Toad in the Hole

Toad in the Hole

Thick British pork sausages, covered in that crunchy-topped batter (or should I say Yorkshire?) pudding and then pour some thick onion gravy over the top. Does it need anything else? A bit of sautéed cabbage as a nod to the people who must always eat their vegetables, but that’s only if they are around. This is a filling and warming dish, great for February when the cold snap is fading, but we still want something that fills us up and gives a little comfort.


  • 8 pork sausages
  • 1 tablespoon of groundnut or vegetable oil
  • 6oz (150g) plain flour
  • 2 eggs
  • 6fl oz (150ml) semi-skimmed milk
  • salt and black pepper
  • 4fl oz (110 ml) water


  1. Heat the oven to 220
  2. Now make the batter and don’t panic.  Sieve the flour into a large bowl, and hold up high when you do it to get some air in. Make a well in the centre and add the eggs. Slow speed hand whisk, beat the eggs into the flour making sure it is all combined. Gradually add the liquids scraping all the flour in. Make sure it is smooth and air is incorporated.
  3. Arrange the sausages in your roasting tin, and put a tablespoon of the oil over the top. Put them in the oven for 10 minutes.
  4. After they are done, remove them and put the tray on a high heat on the hob. Add another tablespoon of oil and make sure it gets as hot as you can – it should shimmer.
  5. Pour the batter around the sausages and put the lot back into the oven, on the highest shelf, for thirty minutes. Remove and serve.

While You Are Waiting

A quick note: when did we decide to shove a toad in the hole? Well, from what I have read it wasn’t just a sausage that was used. The idea, according to the food historian Kate Colquhoun in her book ‘Taste’, was designed to use up leftovers, reheating the meat using the puffed Yorkshire Pudding to add deapth. This was all in the 1760s so as a bit of comfort food it has been going for a while.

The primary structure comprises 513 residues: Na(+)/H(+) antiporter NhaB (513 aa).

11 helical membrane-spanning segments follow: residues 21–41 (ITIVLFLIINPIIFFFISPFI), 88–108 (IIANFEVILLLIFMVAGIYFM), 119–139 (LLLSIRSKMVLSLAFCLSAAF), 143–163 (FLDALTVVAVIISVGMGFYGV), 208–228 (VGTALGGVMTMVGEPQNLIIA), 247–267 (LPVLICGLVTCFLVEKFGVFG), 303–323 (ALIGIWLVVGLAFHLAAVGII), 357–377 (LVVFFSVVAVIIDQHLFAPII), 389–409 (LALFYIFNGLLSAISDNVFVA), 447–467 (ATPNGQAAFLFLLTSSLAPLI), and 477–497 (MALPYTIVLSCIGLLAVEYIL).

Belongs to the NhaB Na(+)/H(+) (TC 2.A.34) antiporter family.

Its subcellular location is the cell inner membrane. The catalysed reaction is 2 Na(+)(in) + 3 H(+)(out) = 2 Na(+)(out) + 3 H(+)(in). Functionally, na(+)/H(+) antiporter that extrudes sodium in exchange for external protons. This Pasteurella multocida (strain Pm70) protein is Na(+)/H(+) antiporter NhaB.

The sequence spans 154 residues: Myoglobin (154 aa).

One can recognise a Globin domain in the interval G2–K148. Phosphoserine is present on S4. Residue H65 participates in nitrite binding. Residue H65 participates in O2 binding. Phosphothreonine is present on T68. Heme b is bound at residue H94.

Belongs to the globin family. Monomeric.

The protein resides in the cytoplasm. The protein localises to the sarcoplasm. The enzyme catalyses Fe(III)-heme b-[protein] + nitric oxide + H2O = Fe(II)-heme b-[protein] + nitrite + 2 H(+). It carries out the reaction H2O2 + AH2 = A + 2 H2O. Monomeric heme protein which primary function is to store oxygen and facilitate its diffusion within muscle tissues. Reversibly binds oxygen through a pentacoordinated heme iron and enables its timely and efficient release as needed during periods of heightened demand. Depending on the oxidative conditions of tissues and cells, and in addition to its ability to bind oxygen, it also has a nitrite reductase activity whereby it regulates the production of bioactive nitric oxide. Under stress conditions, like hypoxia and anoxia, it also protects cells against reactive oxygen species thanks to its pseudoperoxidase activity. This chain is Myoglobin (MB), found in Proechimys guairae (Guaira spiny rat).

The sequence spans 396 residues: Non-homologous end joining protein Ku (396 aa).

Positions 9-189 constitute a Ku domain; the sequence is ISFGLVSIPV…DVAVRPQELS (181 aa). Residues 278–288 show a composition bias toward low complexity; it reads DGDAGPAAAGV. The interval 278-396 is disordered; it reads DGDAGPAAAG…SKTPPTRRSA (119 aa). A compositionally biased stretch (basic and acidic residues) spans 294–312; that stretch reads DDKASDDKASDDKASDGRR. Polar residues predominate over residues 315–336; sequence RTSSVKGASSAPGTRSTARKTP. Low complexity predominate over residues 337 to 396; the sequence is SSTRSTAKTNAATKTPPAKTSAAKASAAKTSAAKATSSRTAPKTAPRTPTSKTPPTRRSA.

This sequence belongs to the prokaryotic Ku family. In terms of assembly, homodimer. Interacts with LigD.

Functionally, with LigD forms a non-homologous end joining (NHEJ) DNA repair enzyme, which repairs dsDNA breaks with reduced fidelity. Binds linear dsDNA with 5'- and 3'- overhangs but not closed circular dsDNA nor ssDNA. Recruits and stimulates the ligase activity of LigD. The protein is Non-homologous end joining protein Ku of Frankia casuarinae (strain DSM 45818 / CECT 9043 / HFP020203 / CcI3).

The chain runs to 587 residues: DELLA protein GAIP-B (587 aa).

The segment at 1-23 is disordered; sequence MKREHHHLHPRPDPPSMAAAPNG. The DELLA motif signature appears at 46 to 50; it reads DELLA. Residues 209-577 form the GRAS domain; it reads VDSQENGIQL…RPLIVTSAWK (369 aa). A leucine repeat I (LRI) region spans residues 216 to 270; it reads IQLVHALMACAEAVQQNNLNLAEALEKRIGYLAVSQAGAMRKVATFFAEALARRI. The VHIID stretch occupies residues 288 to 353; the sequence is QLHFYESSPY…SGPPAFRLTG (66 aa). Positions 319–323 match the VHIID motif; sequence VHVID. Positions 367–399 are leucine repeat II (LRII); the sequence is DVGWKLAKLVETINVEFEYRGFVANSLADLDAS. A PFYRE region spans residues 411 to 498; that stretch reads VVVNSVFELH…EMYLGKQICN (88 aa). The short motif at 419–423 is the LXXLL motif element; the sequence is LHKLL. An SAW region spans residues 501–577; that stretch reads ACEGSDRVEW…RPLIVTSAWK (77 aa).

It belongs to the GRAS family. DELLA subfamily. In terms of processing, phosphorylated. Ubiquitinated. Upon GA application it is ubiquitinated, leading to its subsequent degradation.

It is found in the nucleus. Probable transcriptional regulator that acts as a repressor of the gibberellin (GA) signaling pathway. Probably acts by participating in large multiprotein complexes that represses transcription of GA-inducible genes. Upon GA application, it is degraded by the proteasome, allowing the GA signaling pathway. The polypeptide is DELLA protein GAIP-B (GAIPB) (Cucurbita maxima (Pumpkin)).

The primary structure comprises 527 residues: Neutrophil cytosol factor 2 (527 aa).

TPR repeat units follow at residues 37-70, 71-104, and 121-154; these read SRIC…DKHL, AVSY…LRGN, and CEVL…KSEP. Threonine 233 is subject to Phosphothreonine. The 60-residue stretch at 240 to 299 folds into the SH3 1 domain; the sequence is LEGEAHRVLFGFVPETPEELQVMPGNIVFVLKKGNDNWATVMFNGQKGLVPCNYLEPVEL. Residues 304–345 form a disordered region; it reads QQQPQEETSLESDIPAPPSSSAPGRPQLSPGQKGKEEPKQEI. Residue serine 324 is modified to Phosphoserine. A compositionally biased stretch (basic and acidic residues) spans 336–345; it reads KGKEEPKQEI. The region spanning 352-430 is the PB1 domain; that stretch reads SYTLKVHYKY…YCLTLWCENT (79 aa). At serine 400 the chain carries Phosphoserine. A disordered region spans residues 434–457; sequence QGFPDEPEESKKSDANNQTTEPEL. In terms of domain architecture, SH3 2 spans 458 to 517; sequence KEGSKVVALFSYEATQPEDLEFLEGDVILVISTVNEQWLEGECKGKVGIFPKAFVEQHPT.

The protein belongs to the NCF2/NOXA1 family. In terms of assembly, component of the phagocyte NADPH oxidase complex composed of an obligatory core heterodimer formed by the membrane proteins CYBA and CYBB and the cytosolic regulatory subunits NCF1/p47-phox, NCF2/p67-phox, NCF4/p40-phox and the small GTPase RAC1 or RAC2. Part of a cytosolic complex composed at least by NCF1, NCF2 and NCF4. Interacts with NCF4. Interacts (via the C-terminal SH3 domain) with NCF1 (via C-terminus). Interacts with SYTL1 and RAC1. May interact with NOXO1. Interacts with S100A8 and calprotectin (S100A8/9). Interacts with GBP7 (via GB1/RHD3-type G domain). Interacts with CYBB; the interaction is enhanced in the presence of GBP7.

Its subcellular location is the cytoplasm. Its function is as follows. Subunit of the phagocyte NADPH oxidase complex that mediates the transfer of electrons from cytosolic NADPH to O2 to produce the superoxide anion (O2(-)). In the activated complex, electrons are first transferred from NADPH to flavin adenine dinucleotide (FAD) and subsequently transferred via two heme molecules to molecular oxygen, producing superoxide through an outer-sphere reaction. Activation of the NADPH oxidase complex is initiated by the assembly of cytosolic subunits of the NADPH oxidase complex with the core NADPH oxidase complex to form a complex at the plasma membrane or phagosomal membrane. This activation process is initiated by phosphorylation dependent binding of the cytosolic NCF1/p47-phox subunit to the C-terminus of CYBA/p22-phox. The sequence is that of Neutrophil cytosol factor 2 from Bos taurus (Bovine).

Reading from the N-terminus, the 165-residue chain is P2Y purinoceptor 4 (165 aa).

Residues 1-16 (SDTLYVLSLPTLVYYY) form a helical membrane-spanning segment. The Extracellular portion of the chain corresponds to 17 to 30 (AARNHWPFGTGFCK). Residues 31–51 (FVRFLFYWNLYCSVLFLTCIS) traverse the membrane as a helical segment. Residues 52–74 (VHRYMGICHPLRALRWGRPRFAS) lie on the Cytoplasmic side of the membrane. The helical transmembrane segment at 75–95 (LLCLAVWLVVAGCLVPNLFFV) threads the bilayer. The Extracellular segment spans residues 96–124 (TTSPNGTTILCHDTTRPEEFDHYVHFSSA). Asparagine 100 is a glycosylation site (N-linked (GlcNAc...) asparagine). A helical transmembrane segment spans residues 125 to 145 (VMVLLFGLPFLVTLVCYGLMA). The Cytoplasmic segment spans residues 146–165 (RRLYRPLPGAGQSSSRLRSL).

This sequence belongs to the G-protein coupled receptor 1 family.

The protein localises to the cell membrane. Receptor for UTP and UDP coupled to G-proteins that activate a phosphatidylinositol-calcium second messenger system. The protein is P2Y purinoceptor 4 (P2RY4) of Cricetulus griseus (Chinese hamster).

About Cooking At Zero Degrees

This is a blog (it also works on an ipad and now has a Facebook page) about what we eat at home. Starters, mains, sauces, side dishes, cocktails and links to local shops. It’s all here. Food is fun, it should be fun to make and fun to eat. For some people making a meal is a chore. If it is then don’t do it; but please, it’s better to eat something, anything, that you make at home from scratch, because prepared, packaged supermarket dinners and food have about as much flavour as the plastic or cardboard package they come in. Food cultivation and husbandry is not just a moral argument. Eggs that don’t come from battery hens do taste better, cattle properly reared have more flavour - and just think about it: at its most simple, if they’re not being pumped full of chemicals then you’re not being pumped full of chemicals. How good is that? If you can buy local, use your neighbourhood shops, you will miss them when they are gone. Most of all, have fun making a meal of it! Oh, and why at zero degrees? Because that’s where we live – in Greenwich, London.
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